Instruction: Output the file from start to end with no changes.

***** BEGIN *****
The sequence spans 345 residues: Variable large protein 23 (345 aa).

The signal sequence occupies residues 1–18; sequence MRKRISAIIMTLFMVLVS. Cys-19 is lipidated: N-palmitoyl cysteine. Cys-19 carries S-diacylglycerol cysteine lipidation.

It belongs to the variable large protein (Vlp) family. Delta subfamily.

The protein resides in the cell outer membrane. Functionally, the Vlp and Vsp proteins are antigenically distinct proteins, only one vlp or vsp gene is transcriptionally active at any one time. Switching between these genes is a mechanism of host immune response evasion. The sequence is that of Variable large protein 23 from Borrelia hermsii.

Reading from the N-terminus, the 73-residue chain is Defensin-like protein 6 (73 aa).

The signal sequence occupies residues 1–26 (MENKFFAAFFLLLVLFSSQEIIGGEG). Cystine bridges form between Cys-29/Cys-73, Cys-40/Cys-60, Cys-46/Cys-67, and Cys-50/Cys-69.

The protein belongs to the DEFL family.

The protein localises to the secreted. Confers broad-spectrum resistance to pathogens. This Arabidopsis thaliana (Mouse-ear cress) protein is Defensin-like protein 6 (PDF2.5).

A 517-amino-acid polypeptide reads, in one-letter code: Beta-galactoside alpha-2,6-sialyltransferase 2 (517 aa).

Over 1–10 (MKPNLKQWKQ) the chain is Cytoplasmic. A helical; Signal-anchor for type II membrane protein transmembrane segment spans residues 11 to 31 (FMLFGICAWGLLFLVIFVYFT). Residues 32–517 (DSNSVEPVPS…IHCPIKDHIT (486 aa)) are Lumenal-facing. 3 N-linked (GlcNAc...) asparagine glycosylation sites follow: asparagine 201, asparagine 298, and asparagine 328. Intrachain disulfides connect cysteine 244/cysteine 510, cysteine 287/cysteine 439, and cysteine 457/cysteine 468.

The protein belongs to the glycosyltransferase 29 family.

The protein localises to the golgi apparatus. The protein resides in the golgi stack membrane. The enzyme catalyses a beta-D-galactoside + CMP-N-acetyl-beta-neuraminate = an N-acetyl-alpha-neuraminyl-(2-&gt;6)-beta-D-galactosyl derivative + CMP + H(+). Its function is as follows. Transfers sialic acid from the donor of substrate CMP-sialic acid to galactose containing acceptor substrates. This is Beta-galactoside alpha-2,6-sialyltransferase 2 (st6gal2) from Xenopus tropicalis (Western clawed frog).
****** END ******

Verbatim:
The sequence spans 345 residues: Variable large protein 23 (345 aa).

The signal sequence occupies residues 1–18; sequence MRKRISAIIMTLFMVLVS. Cys-19 is lipidated: N-palmitoyl cysteine. Cys-19 carries S-diacylglycerol cysteine lipidation.

It belongs to the variable large protein (Vlp) family. Delta subfamily.

The protein resides in the cell outer membrane. Functionally, the Vlp and Vsp proteins are antigenically distinct proteins, only one vlp or vsp gene is transcriptionally active at any one time. Switching between these genes is a mechanism of host immune response evasion. The sequence is that of Variable large protein 23 from Borrelia hermsii.

Reading from the N-terminus, the 73-residue chain is Defensin-like protein 6 (73 aa).

The signal sequence occupies residues 1–26 (MENKFFAAFFLLLVLFSSQEIIGGEG). Cystine bridges form between Cys-29/Cys-73, Cys-40/Cys-60, Cys-46/Cys-67, and Cys-50/Cys-69.

The protein belongs to the DEFL family.

The protein localises to the secreted. Confers broad-spectrum resistance to pathogens. This Arabidopsis thaliana (Mouse-ear cress) protein is Defensin-like protein 6 (PDF2.5).

A 517-amino-acid polypeptide reads, in one-letter code: Beta-galactoside alpha-2,6-sialyltransferase 2 (517 aa).

Over 1–10 (MKPNLKQWKQ) the chain is Cytoplasmic. A helical; Signal-anchor for type II membrane protein transmembrane segment spans residues 11 to 31 (FMLFGICAWGLLFLVIFVYFT). Residues 32–517 (DSNSVEPVPS…IHCPIKDHIT (486 aa)) are Lumenal-facing. 3 N-linked (GlcNAc...) asparagine glycosylation sites follow: asparagine 201, asparagine 298, and asparagine 328. Intrachain disulfides connect cysteine 244/cysteine 510, cysteine 287/cysteine 439, and cysteine 457/cysteine 468.

The protein belongs to the glycosyltransferase 29 family.

The protein localises to the golgi apparatus. The protein resides in the golgi stack membrane. The enzyme catalyses a beta-D-galactoside + CMP-N-acetyl-beta-neuraminate = an N-acetyl-alpha-neuraminyl-(2-&gt;6)-beta-D-galactosyl derivative + CMP + H(+). Its function is as follows. Transfers sialic acid from the donor of substrate CMP-sialic acid to galactose containing acceptor substrates. This is Beta-galactoside alpha-2,6-sialyltransferase 2 (st6gal2) from Xenopus tropicalis (Western clawed frog).